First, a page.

I am also struggling a great deal with wanting to take on writing/editing/content creation full-time, and not landing any job opportunities revolving around the above. I read a quote somewhere by someone I will paraphrase: “A dream is a dream. Sometimes it’s not meant to be true.”

How many of us will actually land our “dream job?” How many of us will live out our lives doing what we absolutely love above any and everything else and also get paid for it? How many of us are genuinely happy when we do land that “dream job” and not just sharing the notable moments while we skirt about the less significant ones?

This week is nearly behind me, and I want to be sure I step into the next one with a happier and healthier heart in tow. I have to make that happen. No one else can.


A track that hits straight to the soul and settles in your heart … Marvin Gaye’s Inner City Blues.

Marvin Gaye, Inner City Blues

Inflation no chance
To increase finance
Bills pile up sky high
Send that boy off to die

Make me want to holler
The way they do my life
Make me want to holler
The way they do my life

Hang ups, let downs
Bad breaks, setbacks
Natural fact is (Aww honey, that)
I can’t pay my taxes


Welcome to The Grieving Room. I am here. You are here. We are not alone in this. 

See you next Saturday.


©2022 Tremaine L. Loadholt Originally published in The Grieving Room newsletter via LinkedIn.

I Wish You Were Still Here

A Lamentation for Chrissy

Photo by Eye for Ebony on Unsplash

And I’m not lying.
I tell people, “I’m trying”
because really, I am.
But my heart breaks every
single day still, and it feels
like I’m watching the
world crumble before
my eyes.

People don’t want to be
around the grieving ones.

It puts them in a place
of discomfort — shifts them
from good times to
“Is this still happening?”
and since I can’t quite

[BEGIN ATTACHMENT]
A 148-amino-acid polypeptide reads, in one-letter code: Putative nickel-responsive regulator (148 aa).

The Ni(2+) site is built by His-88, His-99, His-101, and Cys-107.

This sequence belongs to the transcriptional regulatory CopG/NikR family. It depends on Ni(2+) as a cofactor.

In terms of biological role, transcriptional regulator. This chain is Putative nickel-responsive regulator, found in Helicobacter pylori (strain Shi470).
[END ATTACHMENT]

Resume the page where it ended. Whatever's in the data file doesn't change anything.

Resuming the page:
answer their questions,
I bubble up in the safety
of my home and swat
at the hard times slowly
creeping up my stairs.

If you were to tell me
this would be my life
ten years ago, I
would’ve uttered some
common phrases like,
“The Devil is a lie” or
“You can’t predict the
future,” and I would’ve
swiped my tongue gingerly
across my two front teeth.

Nothing can bring hell
like the death of a loved
one — like the sound of
one heart breaking into
a million pieces and scattering
itself throughout your entire
body.

How does it feel to walk
around with your insides
regrouping while you
find your center?

I am told it’s okay
to struggle — to flounce about
with my head bowed, searching
for the writing in the dirt
under my feet.
Where there’s dust, there also
will I be …

I don’t want to dissolve
into the muddy waters
of this stomach-churning
world, so I pull myself
out of the quicksand of
despair and snail on
while I still can.

I wish you were still here.
I am second-guessing myself
again. It’s almost like
a default setting, and
every time I try to move
through it, I sink even
deeper.

I have trouble
seeing past my most
hated self — it’s hard to
shove that part of me
deep into a closet
and throw away the key.

I feel like I have to
soon, though.
Because if I don’t,
the sun will back away
from me and never
lay itself at my heels again.
And that, my beautiful cousin,
would be a life I
don’t want to live.

I love you.
I always will.


Originally published in soliloque via Medium.